NOTNot to be confused with the British period drama of the same name starring Gemma Arterton and Gugu Mbatha-Raw released a few weeks ago, this Summerland is an American comedy coming out and coming of age, on a low budget but with an impressive concept. The setup postulates three young Gen Z adults – a heterosexual couple Stacey (Maddie Phillips) and Oliver (Rory J Saper) with Oliver’s best friend, newly released gay Bray (Chris Ball, also co-writer of the film ) on a roadtrip from Washington State to California to attend a desert music festival called Summerland, which looks like a cross between Burning Man and Coachella. The interesting weird twist is that Bray hooked up a well-muscled Christian dude named Shawn (Dylan Playfair) by pretending to be Stacey, convinced that if he could only entice Shawn to meet him in the flesh, he could coax her true sexuality. Shawn, so far unrecognized even by Shawn. Meanwhile, Stacey and Oliver have their own issues of commitment and honesty.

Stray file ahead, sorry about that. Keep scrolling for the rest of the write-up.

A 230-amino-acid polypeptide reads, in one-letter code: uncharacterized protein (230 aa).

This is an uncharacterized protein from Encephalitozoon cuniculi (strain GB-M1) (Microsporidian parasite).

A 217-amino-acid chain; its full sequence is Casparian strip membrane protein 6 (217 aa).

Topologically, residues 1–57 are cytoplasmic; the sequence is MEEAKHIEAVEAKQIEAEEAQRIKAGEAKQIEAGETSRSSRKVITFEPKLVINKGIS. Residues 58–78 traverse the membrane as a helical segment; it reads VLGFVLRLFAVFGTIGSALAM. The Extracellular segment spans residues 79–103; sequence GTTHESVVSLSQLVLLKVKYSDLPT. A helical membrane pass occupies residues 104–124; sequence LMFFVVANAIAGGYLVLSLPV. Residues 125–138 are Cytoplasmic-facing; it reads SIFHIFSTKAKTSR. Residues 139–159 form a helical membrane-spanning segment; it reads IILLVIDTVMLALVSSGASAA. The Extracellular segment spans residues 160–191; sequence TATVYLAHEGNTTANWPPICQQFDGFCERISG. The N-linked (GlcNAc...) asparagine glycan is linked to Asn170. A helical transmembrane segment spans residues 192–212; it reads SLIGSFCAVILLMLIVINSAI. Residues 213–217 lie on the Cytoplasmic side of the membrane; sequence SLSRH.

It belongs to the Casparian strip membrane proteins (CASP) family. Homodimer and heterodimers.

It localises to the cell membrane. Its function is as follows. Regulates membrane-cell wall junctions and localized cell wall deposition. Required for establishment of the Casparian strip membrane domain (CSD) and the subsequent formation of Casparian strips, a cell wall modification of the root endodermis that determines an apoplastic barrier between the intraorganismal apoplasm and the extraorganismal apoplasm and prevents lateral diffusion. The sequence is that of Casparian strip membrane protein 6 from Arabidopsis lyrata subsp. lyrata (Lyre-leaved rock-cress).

The simple and airy script by Ball, Dylan Griffiths and co-directors Kurtis David Harder and Noah Kentis (who collectively call themselves Lankyboy) manages to make some smart, salient points about the fluidity of sexuality for this generation without ever feeling praised. . There’s always room for gags about psychedelic mushroom mash and ritualistic complaints about tense in-laws who just don’t get it when you borrow their posh RV for a 1,000 mile trip. The three protagonists are attractive but also believable characters with a certain degree of interiority. There are a lot of weird details and a slightly deflationary ending, but all is forgivable for its heartfelt sweetness.